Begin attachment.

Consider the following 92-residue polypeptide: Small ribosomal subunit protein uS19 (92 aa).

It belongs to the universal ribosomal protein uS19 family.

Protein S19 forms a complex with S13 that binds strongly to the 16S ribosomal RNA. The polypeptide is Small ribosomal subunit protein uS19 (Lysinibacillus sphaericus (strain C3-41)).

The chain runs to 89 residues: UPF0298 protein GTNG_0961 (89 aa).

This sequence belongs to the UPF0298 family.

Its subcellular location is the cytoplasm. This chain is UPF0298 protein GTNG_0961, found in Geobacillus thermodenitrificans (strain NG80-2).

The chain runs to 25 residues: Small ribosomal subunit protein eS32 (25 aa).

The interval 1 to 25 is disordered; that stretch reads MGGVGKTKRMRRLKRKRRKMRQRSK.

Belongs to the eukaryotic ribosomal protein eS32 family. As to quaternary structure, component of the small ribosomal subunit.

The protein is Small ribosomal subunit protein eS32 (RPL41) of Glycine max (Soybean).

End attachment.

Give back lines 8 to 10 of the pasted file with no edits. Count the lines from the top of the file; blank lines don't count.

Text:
The interval 1 to 25 is disordered; that stretch reads MGGVGKTKRMRRLKRKRRKMRQRSK.

Belongs to the eukaryotic ribosomal protein eS32 family. As to quaternary structure, component of the small ribosomal subunit.

The protein is Small ribosomal subunit protein eS32 (RPL41) of Glycine max (Soybean).